eCite Digital Repository

Divided we stand: Tracking cell proliferation with carboxyfluorescein diacetate succinimidyl ester

Citation

Lyons, AB, Divided we stand: Tracking cell proliferation with carboxyfluorescein diacetate succinimidyl ester, Immunology and Cell Biology, 77, (6) pp. 509-515. ISSN 0818-9641 (1999) [Refereed Article]

DOI: doi:10.1046/j.1440-1711.1999.00864.x

Abstract

Most techniques for assessing cell division can either detect limited numbers of cell divisions (bromodeoxyuridine incorporation) or only quantify overall proliferation (tritiated thymidine incorporation). In the majority of cases, viable cells of known division history cannot subsequently be obtained for functional studies. The cells of the immune system undergo marked proliferation and differentiation during the course of an immune response. The relative lack of an organized structure of the lymphohaemopoietic system, in contrast with other organ systems, makes lineage interrelationships difficult to study. Coupled with the remarkable degree of mobility engendered by recirculation, the differentiation occurring along with cell division in the immune system has not been readily accessible for investigation. The present article reviews the development of a cell division analysis procedure based on the quantitative serial halving of the membrane permeant, stably incorporating fluorescent dye carboxyfluorescein diacetate succinimidyl ester (CFSE or CFDA, SE). The technique can be used both in vitro and in vivo, allowing eight to 10 successive divisions to be resolved by flow cytometry. Furthermore, viable cells from defined generation numbers can be sorted by flow cytometry for functional analysis.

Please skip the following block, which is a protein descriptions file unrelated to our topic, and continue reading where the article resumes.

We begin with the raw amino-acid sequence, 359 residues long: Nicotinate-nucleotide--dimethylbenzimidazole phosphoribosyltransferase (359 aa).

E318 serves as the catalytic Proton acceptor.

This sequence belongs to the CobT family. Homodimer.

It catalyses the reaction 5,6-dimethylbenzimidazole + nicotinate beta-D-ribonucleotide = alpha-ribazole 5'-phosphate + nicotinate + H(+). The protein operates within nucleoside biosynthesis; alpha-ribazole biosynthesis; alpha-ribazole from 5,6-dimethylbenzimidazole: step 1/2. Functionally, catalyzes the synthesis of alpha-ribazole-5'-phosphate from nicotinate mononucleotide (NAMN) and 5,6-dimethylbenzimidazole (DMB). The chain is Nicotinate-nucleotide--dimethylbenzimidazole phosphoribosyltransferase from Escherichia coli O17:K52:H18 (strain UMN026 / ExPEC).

Item Details

Item Type:Refereed Article
Research Division:Biological Sciences
Research Group:Biochemistry and Cell Biology
Research Field:Cell Development, Proliferation and Death
Objective Division:Health
Objective Group:Clinical Health (Organs, Diseases and Abnormal Conditions)
Objective Field:Immune System and Allergy
Author:Lyons, AB (Dr Bruce Lyons)
ID Code:15820
Year Published:1999
Web of Science® Times Cited:109
Deposited By:Pathology
Deposited On:1999-08-01
Last Modified:2000-05-26
Downloads:0

Repository Staff Only: item control page